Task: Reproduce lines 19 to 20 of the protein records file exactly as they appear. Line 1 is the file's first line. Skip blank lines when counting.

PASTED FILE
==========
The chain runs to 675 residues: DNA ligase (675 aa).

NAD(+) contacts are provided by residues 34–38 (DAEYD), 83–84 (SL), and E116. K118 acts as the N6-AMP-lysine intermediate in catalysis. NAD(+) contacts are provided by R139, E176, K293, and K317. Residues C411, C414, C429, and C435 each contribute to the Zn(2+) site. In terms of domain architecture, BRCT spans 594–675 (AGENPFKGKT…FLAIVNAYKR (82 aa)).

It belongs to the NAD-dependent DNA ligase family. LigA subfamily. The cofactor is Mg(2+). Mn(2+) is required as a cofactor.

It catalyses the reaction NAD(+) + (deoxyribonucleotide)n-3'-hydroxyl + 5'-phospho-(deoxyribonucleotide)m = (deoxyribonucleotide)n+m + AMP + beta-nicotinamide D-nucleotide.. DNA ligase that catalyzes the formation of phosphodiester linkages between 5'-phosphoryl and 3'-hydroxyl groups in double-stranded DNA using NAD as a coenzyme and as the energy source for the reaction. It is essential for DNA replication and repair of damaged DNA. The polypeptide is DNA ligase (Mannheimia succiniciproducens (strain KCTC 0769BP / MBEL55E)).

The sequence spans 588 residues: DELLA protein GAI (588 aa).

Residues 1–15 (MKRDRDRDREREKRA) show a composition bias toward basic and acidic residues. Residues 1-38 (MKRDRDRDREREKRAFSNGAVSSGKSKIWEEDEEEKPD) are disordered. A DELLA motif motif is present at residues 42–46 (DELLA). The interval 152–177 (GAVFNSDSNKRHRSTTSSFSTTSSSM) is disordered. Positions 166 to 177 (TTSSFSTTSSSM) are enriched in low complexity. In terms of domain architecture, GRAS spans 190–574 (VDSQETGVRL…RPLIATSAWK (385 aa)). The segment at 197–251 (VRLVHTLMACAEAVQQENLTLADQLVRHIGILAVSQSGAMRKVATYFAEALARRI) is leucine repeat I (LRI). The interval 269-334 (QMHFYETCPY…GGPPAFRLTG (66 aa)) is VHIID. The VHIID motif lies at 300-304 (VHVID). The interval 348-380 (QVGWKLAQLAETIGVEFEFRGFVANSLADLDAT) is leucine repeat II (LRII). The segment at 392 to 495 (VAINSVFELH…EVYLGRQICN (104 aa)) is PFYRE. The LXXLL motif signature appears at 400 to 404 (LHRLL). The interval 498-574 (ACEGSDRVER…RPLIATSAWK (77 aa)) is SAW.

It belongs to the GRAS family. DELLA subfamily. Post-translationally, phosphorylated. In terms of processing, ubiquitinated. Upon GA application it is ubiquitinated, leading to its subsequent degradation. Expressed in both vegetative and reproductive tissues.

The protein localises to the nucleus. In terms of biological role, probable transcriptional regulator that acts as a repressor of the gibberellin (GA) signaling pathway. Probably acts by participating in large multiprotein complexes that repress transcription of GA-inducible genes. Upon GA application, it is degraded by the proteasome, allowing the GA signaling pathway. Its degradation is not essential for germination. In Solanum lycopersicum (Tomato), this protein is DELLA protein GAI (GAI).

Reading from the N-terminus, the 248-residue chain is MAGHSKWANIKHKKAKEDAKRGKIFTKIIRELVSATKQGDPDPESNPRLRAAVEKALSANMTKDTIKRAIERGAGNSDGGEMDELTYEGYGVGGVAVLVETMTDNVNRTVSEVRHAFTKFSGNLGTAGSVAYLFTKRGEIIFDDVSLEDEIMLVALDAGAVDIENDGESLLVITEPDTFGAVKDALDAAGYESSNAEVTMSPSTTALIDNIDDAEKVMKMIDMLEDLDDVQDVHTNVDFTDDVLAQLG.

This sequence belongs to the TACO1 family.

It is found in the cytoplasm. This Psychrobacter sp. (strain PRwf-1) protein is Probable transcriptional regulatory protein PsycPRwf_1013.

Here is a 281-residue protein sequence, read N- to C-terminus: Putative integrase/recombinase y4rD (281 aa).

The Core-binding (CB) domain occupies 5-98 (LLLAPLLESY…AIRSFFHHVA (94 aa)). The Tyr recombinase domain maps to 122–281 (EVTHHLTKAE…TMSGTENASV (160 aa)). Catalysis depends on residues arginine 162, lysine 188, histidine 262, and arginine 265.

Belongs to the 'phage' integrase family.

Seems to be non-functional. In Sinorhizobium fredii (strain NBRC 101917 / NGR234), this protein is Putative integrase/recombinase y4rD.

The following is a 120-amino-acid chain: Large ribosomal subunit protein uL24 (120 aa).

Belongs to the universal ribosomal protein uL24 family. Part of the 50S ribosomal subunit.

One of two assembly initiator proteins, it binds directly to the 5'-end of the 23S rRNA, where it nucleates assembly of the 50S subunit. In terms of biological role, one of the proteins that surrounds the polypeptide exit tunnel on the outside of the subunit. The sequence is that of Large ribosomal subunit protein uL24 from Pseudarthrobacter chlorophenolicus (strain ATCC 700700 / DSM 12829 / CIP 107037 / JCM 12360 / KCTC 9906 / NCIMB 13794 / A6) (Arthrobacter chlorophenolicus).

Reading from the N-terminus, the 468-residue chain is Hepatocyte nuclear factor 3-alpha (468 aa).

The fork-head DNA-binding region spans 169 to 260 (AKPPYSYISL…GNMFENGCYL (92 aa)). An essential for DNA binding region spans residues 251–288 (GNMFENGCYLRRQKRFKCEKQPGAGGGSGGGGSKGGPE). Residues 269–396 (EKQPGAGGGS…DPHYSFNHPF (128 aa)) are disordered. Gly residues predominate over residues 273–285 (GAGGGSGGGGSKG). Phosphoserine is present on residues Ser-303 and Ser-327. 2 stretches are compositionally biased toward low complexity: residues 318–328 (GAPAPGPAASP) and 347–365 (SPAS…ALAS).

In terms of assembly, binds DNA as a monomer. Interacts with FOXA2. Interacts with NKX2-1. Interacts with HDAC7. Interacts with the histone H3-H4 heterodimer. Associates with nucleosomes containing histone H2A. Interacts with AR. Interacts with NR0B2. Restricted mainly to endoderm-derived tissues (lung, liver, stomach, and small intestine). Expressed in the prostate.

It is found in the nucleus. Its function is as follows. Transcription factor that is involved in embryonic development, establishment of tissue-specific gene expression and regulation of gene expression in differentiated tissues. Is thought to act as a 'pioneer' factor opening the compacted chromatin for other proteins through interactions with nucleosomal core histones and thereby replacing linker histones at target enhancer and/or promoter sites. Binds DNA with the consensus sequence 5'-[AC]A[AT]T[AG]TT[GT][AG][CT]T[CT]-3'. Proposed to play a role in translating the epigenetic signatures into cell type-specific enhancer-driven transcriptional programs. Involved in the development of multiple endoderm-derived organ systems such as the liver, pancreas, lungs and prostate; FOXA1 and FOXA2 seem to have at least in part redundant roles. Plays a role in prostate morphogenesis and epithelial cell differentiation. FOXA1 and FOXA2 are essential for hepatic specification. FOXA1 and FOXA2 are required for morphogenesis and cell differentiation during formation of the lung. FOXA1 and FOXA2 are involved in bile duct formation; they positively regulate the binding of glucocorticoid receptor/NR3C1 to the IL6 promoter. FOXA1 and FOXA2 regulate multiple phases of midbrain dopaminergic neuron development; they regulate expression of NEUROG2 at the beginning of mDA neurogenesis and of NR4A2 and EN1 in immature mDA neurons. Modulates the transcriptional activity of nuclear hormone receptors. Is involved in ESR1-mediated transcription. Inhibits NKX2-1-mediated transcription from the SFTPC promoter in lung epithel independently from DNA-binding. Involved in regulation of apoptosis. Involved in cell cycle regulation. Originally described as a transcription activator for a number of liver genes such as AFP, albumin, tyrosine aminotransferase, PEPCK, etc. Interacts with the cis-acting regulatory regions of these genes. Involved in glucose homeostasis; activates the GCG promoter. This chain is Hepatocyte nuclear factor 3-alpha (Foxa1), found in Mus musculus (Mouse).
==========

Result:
Reading from the N-terminus, the 468-residue chain is Hepatocyte nuclear factor 3-alpha (468 aa).

The fork-head DNA-binding region spans 169 to 260 (AKPPYSYISL…GNMFENGCYL (92 aa)). An essential for DNA binding region spans residues 251–288 (GNMFENGCYLRRQKRFKCEKQPGAGGGSGGGGSKGGPE). Residues 269–396 (EKQPGAGGGS…DPHYSFNHPF (128 aa)) are disordered. Gly residues predominate over residues 273–285 (GAGGGSGGGGSKG). Phosphoserine is present on residues Ser-303 and Ser-327. 2 stretches are compositionally biased toward low complexity: residues 318–328 (GAPAPGPAASP) and 347–365 (SPAS…ALAS).